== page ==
RBS credit outlook cut from stable to negative

Picture: PA
Picture: PA
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THE Royal Bank of Scotland has been dealt a new blow after being downgraded by the ratings agency Standard’s & Poor.

It was among a number of bank’s reduced from stable to negative because of industry failures in areas including money laundering and payment protection insurance.

The announcement came as Vince Cable urged the Treasury to slow down its plans to sell off the bailed-out Royal Bank of Scotland.

The Business Secretary said the sell-off was “not in any sense urgent”, indicating his concerns that Treasury ministers are acting too quickly on the issue.

The downgrade will affect RBS’s ability to borrow and could impact on its share value.

However, the banking giant attempted to play down the significance of the move.

In a statement, it said: “We note S&P’s decision to place the UK banking sector as a whole on negative outlook and the resultant change of outlook on RBS’s long-term rating.

“S&P has specifically highlighted that this is an industry action and does not reflect a deterioration of RBS’s individual creditworthiness.”

Virgin Money Plc and Yorkshire Building Society were also downgraded to negative from stable.

Mr Cable’s comments appear at odds with the view held by David Cameron, who has said several times this year that the bank, more than 80 per cent-owned by the government, should be returned to private ownership as soon as possible.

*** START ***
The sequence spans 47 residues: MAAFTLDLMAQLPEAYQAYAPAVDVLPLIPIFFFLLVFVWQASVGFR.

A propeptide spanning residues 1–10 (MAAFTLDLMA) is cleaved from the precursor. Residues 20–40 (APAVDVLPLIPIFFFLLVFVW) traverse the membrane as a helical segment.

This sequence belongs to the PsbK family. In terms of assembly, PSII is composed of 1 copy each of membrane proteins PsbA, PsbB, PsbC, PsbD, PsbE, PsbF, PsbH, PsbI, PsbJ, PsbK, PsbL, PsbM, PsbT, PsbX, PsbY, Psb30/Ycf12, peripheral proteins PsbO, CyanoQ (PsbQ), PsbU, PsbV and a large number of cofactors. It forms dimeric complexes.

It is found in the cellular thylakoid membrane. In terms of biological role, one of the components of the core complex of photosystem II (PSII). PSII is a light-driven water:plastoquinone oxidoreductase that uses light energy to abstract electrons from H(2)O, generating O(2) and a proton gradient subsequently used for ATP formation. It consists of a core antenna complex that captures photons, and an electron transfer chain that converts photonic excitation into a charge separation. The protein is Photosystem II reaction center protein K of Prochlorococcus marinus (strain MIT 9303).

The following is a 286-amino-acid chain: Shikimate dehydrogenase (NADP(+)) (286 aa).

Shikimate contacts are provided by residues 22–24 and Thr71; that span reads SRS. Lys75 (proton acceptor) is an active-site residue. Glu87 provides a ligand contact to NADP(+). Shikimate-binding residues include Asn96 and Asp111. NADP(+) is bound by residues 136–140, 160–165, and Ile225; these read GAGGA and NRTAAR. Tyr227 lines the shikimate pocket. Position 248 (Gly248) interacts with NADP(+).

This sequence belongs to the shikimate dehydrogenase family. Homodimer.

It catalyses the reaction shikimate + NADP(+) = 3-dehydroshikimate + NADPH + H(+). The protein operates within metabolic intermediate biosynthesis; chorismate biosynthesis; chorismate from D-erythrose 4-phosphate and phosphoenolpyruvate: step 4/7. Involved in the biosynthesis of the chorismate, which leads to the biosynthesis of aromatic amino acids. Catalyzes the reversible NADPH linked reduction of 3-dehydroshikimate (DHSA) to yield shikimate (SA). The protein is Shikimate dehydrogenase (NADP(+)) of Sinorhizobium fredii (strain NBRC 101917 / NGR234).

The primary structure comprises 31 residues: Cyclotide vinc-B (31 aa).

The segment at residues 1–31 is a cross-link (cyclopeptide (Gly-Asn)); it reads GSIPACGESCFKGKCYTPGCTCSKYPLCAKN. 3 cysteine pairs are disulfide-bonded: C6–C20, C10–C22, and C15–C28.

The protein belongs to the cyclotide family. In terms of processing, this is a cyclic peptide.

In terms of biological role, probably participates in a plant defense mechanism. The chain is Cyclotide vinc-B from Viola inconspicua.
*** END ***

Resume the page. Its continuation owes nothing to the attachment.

The difference of opinion between the Lib Dem minister and the Conservative Prime Minister was interpreted as a sign of more tensions within the UK coalition government.

In an interview, Mr Cable also said the UK government should not give up on its plans to split up RBS and Lloyds Banking Group to bring back competition in the sector. He said. “From a policy point of view, it would be better if we had more competing institutions.”

Mr Cable insisted that breaking up the banks would not necessarily interfere with a sell-off. He said: “You could sell it [RBS] off in bits and create more competition. There is a point at which the two issues – competition and ownership – intersect.”

Mr Cable also expressed concerns that the RBS stake

could be sold off at a loss to taxpayers.

Earlier this month, the RBS share price was £3, well below the £5 paid by the UK government in 2008.

Yesterday, the SNP Treasury spokesperson Stewart Hosie MP reacted to Mr Cable’s remarks, saying: “The most important thing, if and when the UK government sells the Royal Bank of Scotland, is that taxpayers are not left out of pocket.

It is far better that the UK government takes its time, if it means getting it right.”

Mr Cable’s comments follow reports at the beginning of May that RBS and the part-state-owned bank Lloyds could be sold before the UK general election, at share prices well below the levels the government paid for them when they were saved from collapse at the height of the 2008 crisis.

Opponents of the Conservative/Liberal Democrat coalition have been critical of the idea of a sell-off that does not offer the taxpayer value for money.